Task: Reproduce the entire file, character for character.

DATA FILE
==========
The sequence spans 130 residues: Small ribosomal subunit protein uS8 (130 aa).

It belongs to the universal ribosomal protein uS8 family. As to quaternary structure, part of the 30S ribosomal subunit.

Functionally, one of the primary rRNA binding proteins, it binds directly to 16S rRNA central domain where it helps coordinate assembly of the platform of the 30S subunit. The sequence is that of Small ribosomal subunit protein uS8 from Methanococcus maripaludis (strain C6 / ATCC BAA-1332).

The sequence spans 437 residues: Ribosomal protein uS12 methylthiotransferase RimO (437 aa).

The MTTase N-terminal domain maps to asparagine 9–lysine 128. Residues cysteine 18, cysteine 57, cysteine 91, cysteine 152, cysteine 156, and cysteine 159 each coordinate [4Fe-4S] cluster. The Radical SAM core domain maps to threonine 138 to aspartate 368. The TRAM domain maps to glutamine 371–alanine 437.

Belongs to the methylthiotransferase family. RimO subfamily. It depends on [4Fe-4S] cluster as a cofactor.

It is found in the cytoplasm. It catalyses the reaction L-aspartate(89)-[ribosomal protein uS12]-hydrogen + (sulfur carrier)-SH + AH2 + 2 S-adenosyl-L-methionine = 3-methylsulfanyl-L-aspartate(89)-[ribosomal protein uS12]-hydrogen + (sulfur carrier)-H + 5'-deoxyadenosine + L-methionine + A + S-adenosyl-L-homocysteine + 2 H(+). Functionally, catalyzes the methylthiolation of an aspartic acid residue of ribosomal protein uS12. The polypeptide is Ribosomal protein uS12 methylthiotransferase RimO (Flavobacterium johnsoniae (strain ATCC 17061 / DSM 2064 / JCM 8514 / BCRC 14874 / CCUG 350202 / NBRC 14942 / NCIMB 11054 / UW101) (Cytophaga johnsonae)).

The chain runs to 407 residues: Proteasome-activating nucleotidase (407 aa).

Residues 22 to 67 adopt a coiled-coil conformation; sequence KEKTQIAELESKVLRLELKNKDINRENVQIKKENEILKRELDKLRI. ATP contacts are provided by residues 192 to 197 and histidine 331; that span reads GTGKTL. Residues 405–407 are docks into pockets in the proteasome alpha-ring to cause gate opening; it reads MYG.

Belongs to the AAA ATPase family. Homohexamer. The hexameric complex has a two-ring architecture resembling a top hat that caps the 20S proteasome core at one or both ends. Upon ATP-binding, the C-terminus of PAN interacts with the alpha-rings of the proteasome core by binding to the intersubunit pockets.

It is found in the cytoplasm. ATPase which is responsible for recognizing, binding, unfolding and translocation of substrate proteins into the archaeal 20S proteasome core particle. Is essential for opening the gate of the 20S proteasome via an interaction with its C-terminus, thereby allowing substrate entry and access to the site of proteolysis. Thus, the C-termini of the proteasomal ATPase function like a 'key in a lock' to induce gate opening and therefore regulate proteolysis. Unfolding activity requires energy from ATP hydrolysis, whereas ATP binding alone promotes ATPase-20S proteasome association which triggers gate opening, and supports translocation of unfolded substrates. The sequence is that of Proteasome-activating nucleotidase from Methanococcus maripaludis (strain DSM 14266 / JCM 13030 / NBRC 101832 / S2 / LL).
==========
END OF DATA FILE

The sequence spans 130 residues: Small ribosomal subunit protein uS8 (130 aa).

It belongs to the universal ribosomal protein uS8 family. As to quaternary structure, part of the 30S ribosomal subunit.

Functionally, one of the primary rRNA binding proteins, it binds directly to 16S rRNA central domain where it helps coordinate assembly of the platform of the 30S subunit. The sequence is that of Small ribosomal subunit protein uS8 from Methanococcus maripaludis (strain C6 / ATCC BAA-1332).

The sequence spans 437 residues: Ribosomal protein uS12 methylthiotransferase RimO (437 aa).

The MTTase N-terminal domain maps to asparagine 9–lysine 128. Residues cysteine 18, cysteine 57, cysteine 91, cysteine 152, cysteine 156, and cysteine 159 each coordinate [4Fe-4S] cluster. The Radical SAM core domain maps to threonine 138 to aspartate 368. The TRAM domain maps to glutamine 371–alanine 437.

Belongs to the methylthiotransferase family. RimO subfamily. It depends on [4Fe-4S] cluster as a cofactor.

It is found in the cytoplasm. It catalyses the reaction L-aspartate(89)-[ribosomal protein uS12]-hydrogen + (sulfur carrier)-SH + AH2 + 2 S-adenosyl-L-methionine = 3-methylsulfanyl-L-aspartate(89)-[ribosomal protein uS12]-hydrogen + (sulfur carrier)-H + 5'-deoxyadenosine + L-methionine + A + S-adenosyl-L-homocysteine + 2 H(+). Functionally, catalyzes the methylthiolation of an aspartic acid residue of ribosomal protein uS12. The polypeptide is Ribosomal protein uS12 methylthiotransferase RimO (Flavobacterium johnsoniae (strain ATCC 17061 / DSM 2064 / JCM 8514 / BCRC 14874 / CCUG 350202 / NBRC 14942 / NCIMB 11054 / UW101) (Cytophaga johnsonae)).

The chain runs to 407 residues: Proteasome-activating nucleotidase (407 aa).

Residues 22 to 67 adopt a coiled-coil conformation; sequence KEKTQIAELESKVLRLELKNKDINRENVQIKKENEILKRELDKLRI. ATP contacts are provided by residues 192 to 197 and histidine 331; that span reads GTGKTL. Residues 405–407 are docks into pockets in the proteasome alpha-ring to cause gate opening; it reads MYG.

Belongs to the AAA ATPase family. Homohexamer. The hexameric complex has a two-ring architecture resembling a top hat that caps the 20S proteasome core at one or both ends. Upon ATP-binding, the C-terminus of PAN interacts with the alpha-rings of the proteasome core by binding to the intersubunit pockets.

It is found in the cytoplasm. ATPase which is responsible for recognizing, binding, unfolding and translocation of substrate proteins into the archaeal 20S proteasome core particle. Is essential for opening the gate of the 20S proteasome via an interaction with its C-terminus, thereby allowing substrate entry and access to the site of proteolysis. Thus, the C-termini of the proteasomal ATPase function like a 'key in a lock' to induce gate opening and therefore regulate proteolysis. Unfolding activity requires energy from ATP hydrolysis, whereas ATP binding alone promotes ATPase-20S proteasome association which triggers gate opening, and supports translocation of unfolded substrates. The sequence is that of Proteasome-activating nucleotidase from Methanococcus maripaludis (strain DSM 14266 / JCM 13030 / NBRC 101832 / S2 / LL).